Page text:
Necessary, part 1

Thursday

John 4

File:Woman at the well, Japan. (10797603194).jpg

Woman at the well, Japan. From the National Museum of Denmark from Denmark

5Jesus came to a Samaritan city called Sychar, near the plot of ground that Jacob had given to his son Joseph.

What’s missing from our assigned reading this Sunday are the preceding verses which say 3He left Judea and started back to Galilee. 4But he had to go through Samaria.”  Hiding in the English of verse 4 is the little Greek word ‘dei’, ‘it was necessary’.

It was not necessary to travel through Samaria.  In fact, from Jerusalem to Galilee most Judeans would not take the road through Samaritan territory; they would go down to the Jordan River, up the far side of the Jordan, then back into Galilee, avoiding Samaria altogether.  That way they did not have to deal with their despised and (mutually) hostile neighbors.  In Luke 9, when a Samaritan village refuses hospitality to Jesus and his band, the disciples are ready to call down fire from heaven as though the village had committed a sin equal to Sodom and Gomorrah.  There was no love lost between Judeans and Samaritans.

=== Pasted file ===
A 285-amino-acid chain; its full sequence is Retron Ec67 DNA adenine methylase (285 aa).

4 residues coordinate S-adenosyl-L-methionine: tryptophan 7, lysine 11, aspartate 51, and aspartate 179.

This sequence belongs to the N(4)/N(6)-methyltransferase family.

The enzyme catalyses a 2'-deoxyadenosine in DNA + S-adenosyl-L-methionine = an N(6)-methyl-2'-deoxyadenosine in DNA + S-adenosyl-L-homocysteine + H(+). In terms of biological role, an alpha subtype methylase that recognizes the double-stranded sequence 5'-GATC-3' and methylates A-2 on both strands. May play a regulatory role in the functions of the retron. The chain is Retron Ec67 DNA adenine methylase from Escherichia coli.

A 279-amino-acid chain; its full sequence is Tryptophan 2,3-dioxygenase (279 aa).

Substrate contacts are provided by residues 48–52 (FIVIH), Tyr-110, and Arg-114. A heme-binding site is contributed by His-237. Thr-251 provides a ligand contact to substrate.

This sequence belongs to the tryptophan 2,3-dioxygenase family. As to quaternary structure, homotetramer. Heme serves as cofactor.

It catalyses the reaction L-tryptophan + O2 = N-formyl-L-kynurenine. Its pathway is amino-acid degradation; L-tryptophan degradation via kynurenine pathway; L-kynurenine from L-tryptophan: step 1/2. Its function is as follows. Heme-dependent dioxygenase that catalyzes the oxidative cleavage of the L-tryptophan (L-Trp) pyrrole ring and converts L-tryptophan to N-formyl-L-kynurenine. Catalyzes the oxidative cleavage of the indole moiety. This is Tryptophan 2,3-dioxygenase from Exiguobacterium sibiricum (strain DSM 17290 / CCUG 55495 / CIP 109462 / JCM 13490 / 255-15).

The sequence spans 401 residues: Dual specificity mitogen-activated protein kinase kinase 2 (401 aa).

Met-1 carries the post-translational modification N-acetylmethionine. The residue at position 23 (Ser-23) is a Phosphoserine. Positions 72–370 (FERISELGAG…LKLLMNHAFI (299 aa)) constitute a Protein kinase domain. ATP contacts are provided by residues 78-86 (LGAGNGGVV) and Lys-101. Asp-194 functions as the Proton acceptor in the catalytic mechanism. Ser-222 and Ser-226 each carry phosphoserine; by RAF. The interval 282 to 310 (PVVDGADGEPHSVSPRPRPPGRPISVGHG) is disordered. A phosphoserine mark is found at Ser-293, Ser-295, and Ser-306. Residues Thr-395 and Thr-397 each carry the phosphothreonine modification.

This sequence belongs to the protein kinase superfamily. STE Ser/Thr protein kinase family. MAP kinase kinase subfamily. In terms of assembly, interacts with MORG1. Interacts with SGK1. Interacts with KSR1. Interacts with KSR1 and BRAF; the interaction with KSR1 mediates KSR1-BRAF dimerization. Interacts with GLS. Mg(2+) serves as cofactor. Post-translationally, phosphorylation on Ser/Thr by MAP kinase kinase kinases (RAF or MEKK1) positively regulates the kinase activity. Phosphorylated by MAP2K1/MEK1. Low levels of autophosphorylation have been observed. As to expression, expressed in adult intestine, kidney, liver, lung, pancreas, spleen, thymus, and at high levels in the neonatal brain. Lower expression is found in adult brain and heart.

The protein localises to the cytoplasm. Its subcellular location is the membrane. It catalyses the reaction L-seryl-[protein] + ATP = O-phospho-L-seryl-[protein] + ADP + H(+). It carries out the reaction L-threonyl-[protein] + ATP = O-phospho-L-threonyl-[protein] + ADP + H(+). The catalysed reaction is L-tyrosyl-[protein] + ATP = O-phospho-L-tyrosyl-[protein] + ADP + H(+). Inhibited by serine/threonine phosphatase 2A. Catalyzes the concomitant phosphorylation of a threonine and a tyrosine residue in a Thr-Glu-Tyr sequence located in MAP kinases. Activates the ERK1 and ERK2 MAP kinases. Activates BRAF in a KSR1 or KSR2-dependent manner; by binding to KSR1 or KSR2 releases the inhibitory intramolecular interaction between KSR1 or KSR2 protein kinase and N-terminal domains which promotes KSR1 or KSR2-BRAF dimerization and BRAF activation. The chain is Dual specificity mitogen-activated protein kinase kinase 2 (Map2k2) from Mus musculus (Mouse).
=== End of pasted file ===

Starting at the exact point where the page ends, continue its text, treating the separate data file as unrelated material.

But, for Jesus, it was necessary.

Scholars refer this little Greek word as ‘the divine imperative.’  It was the plan and purpose of God for Jesus to go through Samaria.

It was not by chance that Jesus encounters this broken woman at the well outside the city.  No less than it was by chance that Philip met the Ethiopian Eunuch, or Paul finds the roads to Asia, Mysia and Bithynia all blocked, leading them to Troas and the vision of the man from Macedonia

Jesus had work to do, a ministry with this woman, a ministry with this woman that would change the whole Samaritan village and transform the followers of Jesus from a Judean club into the church, the gathering of all people to worship God in Spirit and Truth, the fulfillment of God’s purpose to redeem the whole world.

I wonder if Jesus was aware of his destiny at that well.  Surely John recognizes in Jesus a sensitivity to the Spirit of God that would make it likely.  But does Jesus “know” or was it just an inner sense that the path he should take was the unexpected one, together with a spirit open to God’s strange working, so that he recognized the moment when God provided it?

Attentiveness to the Spirit.  Openness to the unexpected.  Recognizing the moment.  They are important elements of walking in the way, of being agents of mercy in our wounded world.

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